1

I'm new to chess. Just played a game, my king was on d2, opponents queen was on e1, and my rook was on h1. But the program did not allowed me to capture the enemy queen with my rook, it only allowed to move my king to safety.

Why couldn't I capture the queen with my rook?

  • 5
    Sounds like you were in double check, but it would be easier to be specific if you posted a full diagram. – itub Aug 11 '18 at 1:02
  • @itub with King on d2 and black Queen on e1, what kind of the double check could it be?? can you imagine any legal move that leads to a double check in that position? – lenik Aug 11 '18 at 2:34
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    @lenik: Yes! A pawn promotion on e1. I.e. something like e1Q+ with a black rook on say g2 giving the second check. – user1583209 Aug 11 '18 at 7:18
  • @user1583209 yeah, overlooked that one. thanks! – lenik Aug 11 '18 at 7:22
  • If you were in check then you must deal with the check first. – Inertial Ignorance Sep 28 '19 at 23:54
5

To illustrate what was discussed in the comments above...

If we can exclude computer bugs, or other problems (there were no other pieces on g1, or f1 were there?), the situation you describe is only possible if:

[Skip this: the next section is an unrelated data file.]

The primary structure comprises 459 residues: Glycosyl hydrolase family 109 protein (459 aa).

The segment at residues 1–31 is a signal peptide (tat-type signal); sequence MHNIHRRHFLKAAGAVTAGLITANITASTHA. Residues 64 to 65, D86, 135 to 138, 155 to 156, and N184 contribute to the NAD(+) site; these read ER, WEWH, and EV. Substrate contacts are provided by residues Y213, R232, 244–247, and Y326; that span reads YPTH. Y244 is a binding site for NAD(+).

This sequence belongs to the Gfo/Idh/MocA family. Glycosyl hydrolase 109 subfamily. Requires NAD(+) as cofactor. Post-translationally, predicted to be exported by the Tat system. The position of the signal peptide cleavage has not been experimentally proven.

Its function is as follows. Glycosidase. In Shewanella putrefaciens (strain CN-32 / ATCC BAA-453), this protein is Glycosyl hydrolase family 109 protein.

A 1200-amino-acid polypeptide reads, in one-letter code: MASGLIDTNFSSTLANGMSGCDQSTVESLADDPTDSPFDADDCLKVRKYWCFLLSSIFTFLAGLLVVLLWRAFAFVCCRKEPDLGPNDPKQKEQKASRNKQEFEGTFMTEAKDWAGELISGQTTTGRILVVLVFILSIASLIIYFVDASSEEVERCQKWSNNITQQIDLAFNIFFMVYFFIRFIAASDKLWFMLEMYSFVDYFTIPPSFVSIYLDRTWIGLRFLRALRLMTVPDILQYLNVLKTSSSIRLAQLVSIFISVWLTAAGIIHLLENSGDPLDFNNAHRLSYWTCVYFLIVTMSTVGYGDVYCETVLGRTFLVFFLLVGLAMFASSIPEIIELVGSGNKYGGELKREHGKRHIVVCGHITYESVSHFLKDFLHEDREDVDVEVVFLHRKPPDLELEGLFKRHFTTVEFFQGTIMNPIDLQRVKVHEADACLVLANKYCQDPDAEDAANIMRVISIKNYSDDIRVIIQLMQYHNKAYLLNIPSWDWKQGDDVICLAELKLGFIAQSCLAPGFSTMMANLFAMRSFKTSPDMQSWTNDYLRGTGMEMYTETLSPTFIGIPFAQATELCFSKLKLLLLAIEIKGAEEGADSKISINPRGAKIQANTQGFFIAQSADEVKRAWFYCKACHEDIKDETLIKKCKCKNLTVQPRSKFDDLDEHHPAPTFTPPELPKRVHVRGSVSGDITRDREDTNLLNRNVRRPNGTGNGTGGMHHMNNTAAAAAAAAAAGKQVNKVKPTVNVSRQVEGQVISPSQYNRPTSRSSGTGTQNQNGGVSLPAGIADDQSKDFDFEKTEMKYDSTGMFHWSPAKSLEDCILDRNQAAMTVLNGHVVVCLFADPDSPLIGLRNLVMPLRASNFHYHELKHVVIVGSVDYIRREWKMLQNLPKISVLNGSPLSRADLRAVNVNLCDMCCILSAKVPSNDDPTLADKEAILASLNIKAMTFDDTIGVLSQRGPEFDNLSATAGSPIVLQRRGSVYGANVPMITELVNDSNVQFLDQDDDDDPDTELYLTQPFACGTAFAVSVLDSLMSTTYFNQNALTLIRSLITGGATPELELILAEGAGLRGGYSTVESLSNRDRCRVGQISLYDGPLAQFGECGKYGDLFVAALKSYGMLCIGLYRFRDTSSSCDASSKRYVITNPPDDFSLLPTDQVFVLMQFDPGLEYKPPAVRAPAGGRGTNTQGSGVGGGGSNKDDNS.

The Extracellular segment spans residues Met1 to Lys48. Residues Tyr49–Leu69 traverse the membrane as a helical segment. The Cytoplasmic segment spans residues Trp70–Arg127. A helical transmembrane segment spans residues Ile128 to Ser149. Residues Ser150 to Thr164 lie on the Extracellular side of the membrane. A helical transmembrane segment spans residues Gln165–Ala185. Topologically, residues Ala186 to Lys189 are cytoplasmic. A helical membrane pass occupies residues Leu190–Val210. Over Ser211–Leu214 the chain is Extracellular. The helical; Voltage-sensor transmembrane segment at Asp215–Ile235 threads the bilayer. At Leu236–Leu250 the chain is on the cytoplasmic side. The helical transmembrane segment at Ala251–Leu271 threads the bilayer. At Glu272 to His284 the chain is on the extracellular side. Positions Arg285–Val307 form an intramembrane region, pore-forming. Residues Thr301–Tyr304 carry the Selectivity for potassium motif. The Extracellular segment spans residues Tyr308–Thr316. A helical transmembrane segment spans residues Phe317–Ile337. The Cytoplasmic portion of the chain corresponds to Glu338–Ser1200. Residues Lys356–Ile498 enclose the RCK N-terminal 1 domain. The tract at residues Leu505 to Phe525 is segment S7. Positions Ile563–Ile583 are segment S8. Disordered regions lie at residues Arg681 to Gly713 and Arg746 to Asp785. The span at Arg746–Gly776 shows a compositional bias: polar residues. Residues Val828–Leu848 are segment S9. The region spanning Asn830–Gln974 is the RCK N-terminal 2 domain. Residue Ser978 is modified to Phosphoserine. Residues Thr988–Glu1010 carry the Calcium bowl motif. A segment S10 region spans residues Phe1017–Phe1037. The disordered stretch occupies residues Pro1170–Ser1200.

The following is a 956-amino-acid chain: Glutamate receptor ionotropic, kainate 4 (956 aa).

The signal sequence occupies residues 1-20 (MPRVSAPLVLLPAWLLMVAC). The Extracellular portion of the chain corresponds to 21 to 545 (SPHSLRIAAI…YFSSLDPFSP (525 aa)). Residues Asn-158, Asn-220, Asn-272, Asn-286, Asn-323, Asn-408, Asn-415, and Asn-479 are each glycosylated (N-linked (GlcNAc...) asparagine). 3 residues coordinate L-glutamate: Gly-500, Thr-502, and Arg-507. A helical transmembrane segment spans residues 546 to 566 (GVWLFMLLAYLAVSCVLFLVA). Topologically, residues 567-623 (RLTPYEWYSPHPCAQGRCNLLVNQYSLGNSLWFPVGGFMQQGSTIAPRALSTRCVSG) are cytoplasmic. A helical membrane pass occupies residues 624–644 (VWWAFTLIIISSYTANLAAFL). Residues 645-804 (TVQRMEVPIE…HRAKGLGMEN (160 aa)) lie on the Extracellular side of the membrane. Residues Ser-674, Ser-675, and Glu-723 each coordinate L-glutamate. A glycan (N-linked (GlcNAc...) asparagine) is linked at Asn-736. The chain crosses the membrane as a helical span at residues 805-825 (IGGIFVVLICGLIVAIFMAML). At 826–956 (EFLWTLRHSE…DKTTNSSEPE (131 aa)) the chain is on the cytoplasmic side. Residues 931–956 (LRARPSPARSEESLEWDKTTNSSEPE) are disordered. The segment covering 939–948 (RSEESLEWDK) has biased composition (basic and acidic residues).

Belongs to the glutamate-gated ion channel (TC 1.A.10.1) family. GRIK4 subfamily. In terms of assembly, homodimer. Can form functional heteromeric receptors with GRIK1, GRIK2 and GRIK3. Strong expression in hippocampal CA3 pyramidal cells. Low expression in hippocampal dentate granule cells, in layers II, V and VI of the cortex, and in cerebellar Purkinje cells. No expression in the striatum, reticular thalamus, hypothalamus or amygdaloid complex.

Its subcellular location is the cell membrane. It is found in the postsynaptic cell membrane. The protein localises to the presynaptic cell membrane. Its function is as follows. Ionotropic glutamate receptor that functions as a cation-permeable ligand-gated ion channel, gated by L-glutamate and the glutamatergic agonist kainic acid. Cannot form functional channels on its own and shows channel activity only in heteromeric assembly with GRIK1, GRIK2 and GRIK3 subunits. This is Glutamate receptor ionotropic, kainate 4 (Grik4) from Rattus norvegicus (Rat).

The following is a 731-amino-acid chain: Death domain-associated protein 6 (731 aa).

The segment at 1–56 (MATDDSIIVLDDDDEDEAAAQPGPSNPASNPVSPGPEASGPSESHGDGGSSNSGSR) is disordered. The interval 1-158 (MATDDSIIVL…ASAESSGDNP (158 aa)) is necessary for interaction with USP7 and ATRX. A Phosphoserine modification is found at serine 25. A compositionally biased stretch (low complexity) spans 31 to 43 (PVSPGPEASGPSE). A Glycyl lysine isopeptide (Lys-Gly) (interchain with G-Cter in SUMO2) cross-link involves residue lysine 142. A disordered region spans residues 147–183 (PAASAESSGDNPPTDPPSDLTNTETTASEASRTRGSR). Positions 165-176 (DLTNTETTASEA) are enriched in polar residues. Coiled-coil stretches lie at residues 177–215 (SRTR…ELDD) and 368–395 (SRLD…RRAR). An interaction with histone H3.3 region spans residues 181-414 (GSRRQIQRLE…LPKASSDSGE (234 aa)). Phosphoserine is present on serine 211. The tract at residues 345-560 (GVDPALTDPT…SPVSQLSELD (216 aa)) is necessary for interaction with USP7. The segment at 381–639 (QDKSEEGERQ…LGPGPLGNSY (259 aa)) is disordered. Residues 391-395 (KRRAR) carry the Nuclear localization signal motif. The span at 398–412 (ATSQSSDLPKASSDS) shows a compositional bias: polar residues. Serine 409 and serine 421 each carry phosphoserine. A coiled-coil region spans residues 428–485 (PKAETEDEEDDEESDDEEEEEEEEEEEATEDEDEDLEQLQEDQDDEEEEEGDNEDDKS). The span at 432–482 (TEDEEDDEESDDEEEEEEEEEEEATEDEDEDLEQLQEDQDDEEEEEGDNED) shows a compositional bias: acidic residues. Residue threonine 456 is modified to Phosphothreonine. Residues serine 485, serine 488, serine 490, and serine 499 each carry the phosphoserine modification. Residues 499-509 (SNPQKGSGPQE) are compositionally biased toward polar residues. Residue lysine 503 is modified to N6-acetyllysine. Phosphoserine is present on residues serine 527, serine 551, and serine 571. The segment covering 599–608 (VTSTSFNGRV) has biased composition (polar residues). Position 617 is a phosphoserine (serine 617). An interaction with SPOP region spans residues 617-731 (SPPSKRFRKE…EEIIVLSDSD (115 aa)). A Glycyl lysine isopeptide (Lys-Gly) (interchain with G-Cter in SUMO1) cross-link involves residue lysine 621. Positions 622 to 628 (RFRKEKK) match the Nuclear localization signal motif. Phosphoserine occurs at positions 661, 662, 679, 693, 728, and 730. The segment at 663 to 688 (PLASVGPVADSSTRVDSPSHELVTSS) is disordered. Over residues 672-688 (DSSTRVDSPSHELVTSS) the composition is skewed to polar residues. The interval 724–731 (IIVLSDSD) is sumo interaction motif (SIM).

• the last black move was a promotion of a pawn to a queen on e1 (this pawn could have come from e2 or by capture from f2), and...
  • a black rook or queen was positioned on h2, g2 or f2

One example of such situation:

[FEN "2k5/8/8/8/8/8/3Kp1r1/7R b - - 0 1"]

1... e1=Q+

The technical term for this situation is Double Check and the only response to a double check is a king move as capturing one piece would still leave your king exposed to a check from the other piece.

For the example above, the only legal moves are 2. Kd3 or Kxe1. If the black queen on e1 was protected by another piece (e.g. by a black bishop from g3), the only legal move for white would be 2. Kd3.

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